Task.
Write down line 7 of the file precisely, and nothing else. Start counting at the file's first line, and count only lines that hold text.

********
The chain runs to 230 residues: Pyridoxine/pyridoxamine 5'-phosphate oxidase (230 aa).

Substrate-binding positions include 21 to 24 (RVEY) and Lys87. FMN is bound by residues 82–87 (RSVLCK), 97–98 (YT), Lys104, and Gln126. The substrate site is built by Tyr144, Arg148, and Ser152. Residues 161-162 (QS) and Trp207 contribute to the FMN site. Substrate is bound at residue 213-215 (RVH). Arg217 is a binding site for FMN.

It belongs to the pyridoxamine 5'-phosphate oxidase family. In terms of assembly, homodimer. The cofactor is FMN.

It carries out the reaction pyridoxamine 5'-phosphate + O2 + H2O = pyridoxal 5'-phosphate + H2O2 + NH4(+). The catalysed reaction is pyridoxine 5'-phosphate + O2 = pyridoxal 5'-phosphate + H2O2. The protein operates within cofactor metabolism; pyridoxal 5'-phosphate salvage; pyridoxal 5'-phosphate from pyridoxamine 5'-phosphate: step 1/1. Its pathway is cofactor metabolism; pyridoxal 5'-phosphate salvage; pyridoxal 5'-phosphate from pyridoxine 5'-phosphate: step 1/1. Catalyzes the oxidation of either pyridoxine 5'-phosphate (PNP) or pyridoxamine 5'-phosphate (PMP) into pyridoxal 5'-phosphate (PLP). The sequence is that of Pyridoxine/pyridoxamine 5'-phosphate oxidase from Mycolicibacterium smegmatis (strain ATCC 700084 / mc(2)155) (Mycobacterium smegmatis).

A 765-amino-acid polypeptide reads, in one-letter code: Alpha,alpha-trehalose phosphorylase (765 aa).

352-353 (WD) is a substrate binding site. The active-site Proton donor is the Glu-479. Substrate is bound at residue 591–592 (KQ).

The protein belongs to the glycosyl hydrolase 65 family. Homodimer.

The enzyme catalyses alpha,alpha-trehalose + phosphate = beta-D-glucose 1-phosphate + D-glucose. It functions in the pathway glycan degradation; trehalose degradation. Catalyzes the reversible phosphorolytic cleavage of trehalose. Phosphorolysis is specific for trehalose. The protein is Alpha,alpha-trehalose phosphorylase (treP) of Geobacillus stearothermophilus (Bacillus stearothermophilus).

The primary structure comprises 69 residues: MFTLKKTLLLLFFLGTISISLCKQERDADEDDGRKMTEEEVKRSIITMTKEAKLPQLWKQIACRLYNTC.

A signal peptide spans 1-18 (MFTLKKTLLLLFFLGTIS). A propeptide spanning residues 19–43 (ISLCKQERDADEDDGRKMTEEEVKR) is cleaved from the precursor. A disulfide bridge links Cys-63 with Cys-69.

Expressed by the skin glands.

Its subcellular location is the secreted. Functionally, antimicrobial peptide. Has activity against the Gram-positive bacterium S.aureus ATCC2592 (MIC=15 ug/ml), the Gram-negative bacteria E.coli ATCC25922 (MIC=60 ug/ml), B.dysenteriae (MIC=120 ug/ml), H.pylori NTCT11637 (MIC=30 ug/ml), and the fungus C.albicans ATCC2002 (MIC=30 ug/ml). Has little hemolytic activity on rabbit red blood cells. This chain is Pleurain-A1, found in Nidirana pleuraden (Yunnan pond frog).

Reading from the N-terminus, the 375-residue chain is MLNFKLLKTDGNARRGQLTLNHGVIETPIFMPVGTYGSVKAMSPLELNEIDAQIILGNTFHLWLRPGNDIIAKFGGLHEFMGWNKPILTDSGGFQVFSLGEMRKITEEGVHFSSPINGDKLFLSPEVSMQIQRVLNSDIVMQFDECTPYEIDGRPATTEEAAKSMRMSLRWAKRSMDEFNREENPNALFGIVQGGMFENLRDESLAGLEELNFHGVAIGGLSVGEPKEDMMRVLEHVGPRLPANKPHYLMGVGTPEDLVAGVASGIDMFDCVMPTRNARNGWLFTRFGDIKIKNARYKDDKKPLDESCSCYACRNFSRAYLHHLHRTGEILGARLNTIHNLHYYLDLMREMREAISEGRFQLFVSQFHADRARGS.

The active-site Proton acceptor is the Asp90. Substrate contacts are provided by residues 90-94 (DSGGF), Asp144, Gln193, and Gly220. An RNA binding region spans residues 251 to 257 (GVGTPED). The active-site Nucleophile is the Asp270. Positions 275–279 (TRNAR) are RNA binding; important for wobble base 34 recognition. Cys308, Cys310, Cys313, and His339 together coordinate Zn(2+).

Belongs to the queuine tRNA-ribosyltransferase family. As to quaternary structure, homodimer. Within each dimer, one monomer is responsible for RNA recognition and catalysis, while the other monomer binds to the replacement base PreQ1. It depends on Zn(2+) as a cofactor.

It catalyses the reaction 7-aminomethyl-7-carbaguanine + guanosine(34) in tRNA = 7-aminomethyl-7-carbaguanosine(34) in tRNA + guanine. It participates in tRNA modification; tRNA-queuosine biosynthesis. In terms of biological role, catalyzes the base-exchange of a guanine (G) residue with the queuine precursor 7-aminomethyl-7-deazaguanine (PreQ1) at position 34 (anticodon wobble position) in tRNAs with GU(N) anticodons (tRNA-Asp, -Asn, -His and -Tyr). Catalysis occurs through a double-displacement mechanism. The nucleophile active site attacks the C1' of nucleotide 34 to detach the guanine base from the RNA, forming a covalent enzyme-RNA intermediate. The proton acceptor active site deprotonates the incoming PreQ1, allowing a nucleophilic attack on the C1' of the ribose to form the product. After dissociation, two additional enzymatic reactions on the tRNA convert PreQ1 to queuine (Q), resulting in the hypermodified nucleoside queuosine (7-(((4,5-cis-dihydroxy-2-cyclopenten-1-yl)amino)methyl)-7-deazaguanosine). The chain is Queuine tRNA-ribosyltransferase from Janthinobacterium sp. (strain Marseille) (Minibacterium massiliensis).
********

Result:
The protein belongs to the glycosyl hydrolase 65 family. Homodimer.